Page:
In Bart Hoogenboom's biophysics research lab at University College London (UCL), we focus on the broad question of how biological molecules interact which each other and self-organise to collectively carry out tasks that are important for health and disease. Examples of such tasks are the repair of DNA damage (important, e.g., in various cancer therapies), the perforation of cellular membranes (e.g., in bacterial attack and immune defence) and the regulation of transport into and out of the cell nucleus (exploited, e.g., by viruses and in gene therapies).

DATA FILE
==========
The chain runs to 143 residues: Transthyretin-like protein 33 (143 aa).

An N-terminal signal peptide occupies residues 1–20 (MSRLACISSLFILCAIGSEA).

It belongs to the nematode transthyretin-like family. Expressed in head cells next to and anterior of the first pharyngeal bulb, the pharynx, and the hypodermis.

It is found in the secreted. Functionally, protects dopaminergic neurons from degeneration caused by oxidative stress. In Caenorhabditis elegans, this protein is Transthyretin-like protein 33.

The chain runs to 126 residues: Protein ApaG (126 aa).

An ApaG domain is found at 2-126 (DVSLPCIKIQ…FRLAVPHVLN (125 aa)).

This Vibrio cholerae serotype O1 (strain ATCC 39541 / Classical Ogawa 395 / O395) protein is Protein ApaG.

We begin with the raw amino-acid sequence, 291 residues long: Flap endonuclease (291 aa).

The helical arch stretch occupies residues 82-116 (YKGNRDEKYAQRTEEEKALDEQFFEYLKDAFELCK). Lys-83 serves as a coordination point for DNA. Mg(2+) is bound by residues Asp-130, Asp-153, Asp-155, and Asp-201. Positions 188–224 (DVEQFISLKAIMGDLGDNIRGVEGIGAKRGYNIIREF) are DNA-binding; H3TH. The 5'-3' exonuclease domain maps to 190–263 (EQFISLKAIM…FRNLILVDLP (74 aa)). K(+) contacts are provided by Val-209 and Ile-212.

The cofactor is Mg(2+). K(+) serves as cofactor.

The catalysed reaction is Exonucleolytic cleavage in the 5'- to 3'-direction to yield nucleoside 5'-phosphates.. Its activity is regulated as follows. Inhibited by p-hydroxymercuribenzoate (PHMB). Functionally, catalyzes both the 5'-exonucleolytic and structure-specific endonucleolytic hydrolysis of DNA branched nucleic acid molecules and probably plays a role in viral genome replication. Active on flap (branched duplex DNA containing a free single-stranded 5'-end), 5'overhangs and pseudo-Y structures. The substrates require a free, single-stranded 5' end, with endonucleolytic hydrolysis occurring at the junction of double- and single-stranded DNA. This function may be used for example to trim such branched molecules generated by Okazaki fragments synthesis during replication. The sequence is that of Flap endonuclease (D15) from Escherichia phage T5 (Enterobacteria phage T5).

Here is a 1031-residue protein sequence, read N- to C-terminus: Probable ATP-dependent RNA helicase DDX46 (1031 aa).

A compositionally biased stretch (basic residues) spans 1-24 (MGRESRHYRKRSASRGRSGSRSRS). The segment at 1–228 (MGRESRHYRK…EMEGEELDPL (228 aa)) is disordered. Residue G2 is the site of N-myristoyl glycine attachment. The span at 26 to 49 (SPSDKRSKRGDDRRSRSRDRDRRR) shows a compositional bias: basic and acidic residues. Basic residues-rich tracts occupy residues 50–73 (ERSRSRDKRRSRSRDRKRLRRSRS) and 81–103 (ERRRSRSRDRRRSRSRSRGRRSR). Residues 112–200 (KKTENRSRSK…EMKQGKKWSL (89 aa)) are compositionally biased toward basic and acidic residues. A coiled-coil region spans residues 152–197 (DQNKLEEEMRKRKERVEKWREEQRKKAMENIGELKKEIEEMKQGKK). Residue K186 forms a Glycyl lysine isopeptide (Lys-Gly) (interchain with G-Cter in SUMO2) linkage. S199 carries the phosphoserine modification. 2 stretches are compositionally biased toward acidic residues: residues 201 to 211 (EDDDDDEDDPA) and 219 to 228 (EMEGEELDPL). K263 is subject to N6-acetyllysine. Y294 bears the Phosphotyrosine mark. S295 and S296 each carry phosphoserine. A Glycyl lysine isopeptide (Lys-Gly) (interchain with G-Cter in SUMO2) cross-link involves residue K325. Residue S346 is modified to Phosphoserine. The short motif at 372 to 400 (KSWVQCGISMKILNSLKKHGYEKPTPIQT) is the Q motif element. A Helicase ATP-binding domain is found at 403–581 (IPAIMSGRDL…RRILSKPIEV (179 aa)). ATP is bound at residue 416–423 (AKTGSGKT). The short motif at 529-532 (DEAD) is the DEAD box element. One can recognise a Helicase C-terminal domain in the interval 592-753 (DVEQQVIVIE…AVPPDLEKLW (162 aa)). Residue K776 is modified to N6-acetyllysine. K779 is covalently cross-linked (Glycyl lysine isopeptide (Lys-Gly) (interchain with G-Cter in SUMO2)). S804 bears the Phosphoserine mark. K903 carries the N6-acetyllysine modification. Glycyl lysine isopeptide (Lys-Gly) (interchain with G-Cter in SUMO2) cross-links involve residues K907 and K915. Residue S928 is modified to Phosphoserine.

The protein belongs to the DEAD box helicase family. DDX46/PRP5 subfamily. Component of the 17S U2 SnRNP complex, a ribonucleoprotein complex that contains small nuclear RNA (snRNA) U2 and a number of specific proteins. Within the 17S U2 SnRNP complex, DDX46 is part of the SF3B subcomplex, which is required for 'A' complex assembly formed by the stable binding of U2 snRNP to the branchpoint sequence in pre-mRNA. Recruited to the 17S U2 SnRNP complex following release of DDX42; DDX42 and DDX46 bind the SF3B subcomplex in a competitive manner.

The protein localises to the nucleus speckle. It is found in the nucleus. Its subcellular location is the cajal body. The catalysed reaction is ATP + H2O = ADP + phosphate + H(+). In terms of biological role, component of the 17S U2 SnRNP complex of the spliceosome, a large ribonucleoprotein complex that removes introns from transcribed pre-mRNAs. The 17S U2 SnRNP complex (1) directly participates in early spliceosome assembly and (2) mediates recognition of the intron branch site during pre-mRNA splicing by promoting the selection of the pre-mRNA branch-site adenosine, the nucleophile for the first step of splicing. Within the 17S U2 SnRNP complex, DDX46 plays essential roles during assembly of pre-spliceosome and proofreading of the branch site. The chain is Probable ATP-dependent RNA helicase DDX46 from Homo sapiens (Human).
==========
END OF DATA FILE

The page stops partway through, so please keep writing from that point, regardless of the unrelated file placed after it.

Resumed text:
We exploit the power of modern physical/chemical approaches for addressing biological/biomedical challenges at the nano-scale. These approaches include the use of reconstituted and biomimetic model systems, as well as the development and application of advanced microscopy methods, with atomic force microscopy (AFM) as our favourite tool. Given the spread and depth of expertise needed for our research, we carry out most of our work in tight collaborations with other laboratories with complementary skills. This collaborative approach is further enhanced by our participation in the following departments and institutes at University College London.